As the cultivation of wheat spread out from the Middle East across Europe and Asia, huge areas of forest were gradually cut down, releasing large amounts of carbon dioxide into the atmosphere. Archaeologists have been able to trace this process across Europe by measuring the changes in pollen contained in lake sediments. Some idea of the extent of deforestation comes from the Domesday Survey, undertaken for William the Conqueror in 1086. This records that 85 per cent of England’s countryside was deforested by that time.

Another change to the atmosphere began about 5000 years ago when the amount of methane in the atmosphere, which had been declining, started to increase steadily. This coincided with farmers in Asia flooding their fields for wet rice cultivation—decaying plants in the rice paddies produce substantial amounts of methane.

The effect of increasing atmospheric carbon dioxide and methane has been to enhance the greenhouse effect, keeping the world warmer than it otherwise would be. But for agriculture, Ruddiman says, computer modelling indicates the world could have cooled almost halfway back to another glacial maximum. In fact, climatologists consider the climate during the rise of civilisation over the past 10,000 years anomalously stable compared to the frequent abrupt changes seen in the long-term ice core record. Even so, the climate has delivered some hard shocks in recent millennia. The Little Ice Age, from the 1500s to the late 1800s, was one, and the cool period at the end of the Roman Empire another.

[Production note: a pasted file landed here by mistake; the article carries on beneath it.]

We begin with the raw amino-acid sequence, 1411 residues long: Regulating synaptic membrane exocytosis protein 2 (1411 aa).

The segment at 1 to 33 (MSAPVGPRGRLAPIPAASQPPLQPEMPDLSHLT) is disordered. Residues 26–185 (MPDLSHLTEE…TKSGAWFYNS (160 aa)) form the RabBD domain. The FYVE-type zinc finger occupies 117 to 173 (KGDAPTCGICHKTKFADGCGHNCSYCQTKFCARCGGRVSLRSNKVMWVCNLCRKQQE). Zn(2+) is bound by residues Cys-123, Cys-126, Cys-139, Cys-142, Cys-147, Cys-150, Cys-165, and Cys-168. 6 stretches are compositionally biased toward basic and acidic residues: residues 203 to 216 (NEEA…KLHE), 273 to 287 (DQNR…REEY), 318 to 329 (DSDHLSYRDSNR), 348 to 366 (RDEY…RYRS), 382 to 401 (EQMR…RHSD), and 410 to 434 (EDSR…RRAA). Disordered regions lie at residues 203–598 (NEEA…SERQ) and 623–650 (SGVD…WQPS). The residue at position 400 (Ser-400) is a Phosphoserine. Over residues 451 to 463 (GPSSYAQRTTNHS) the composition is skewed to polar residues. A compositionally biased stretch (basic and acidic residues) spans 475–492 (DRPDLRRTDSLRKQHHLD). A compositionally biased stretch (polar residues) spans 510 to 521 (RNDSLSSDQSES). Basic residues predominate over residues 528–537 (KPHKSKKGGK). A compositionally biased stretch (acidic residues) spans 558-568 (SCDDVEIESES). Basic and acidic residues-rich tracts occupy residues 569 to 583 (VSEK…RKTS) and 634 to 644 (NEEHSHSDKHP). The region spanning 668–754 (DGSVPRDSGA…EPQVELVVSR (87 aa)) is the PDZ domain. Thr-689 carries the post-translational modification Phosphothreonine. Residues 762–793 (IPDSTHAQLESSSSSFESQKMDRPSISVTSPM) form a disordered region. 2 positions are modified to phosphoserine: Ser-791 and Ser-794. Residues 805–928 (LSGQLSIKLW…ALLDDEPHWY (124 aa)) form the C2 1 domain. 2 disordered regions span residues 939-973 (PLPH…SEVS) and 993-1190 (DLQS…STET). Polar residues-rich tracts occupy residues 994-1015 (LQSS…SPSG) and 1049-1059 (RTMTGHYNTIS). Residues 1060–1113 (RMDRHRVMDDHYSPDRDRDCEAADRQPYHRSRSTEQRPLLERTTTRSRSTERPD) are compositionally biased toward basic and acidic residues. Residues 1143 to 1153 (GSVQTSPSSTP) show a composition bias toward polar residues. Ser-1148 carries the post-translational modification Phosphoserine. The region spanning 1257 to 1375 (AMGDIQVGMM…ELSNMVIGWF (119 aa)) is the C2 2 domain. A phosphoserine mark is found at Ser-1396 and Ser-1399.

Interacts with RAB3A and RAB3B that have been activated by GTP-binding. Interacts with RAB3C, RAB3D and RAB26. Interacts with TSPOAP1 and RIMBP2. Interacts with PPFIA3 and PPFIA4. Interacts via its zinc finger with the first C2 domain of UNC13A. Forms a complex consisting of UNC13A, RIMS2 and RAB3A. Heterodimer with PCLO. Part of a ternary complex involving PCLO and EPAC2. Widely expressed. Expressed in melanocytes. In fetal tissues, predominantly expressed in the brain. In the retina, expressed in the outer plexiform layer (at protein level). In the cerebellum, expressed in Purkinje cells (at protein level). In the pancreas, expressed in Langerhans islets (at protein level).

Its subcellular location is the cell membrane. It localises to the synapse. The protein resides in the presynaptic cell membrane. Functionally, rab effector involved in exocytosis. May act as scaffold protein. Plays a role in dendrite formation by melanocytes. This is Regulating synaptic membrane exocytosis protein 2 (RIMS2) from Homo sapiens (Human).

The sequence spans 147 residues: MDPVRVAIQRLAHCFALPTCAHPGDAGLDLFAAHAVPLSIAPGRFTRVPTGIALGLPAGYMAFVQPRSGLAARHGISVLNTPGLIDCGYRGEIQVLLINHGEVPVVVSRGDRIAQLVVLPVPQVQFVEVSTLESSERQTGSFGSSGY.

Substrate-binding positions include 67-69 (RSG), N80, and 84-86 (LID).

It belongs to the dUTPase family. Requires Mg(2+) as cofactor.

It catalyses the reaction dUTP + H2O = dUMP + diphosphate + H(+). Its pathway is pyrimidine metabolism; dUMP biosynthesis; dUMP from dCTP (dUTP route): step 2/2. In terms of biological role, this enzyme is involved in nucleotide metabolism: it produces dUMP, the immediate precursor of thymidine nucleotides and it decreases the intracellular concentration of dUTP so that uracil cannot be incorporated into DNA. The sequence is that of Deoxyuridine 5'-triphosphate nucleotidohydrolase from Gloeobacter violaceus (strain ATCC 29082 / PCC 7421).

Both of these, Ruddiman argues, may have been partly caused by sharp declines in agriculture as a result of pandemics. The outbreak of plague known as The Black Death in 1347 is estimated to have killed one-third of the population from India to Iceland in a few years. Consequently, large areas of farmland gradually reverted to forest, taking substantial amounts of carbon dioxide from the atmosphere, which lessened the greenhouse effect and cooled global temperatures. The outbreak of plague in 540 AD, known as the Justinian Plague, appears to have been equally lethal.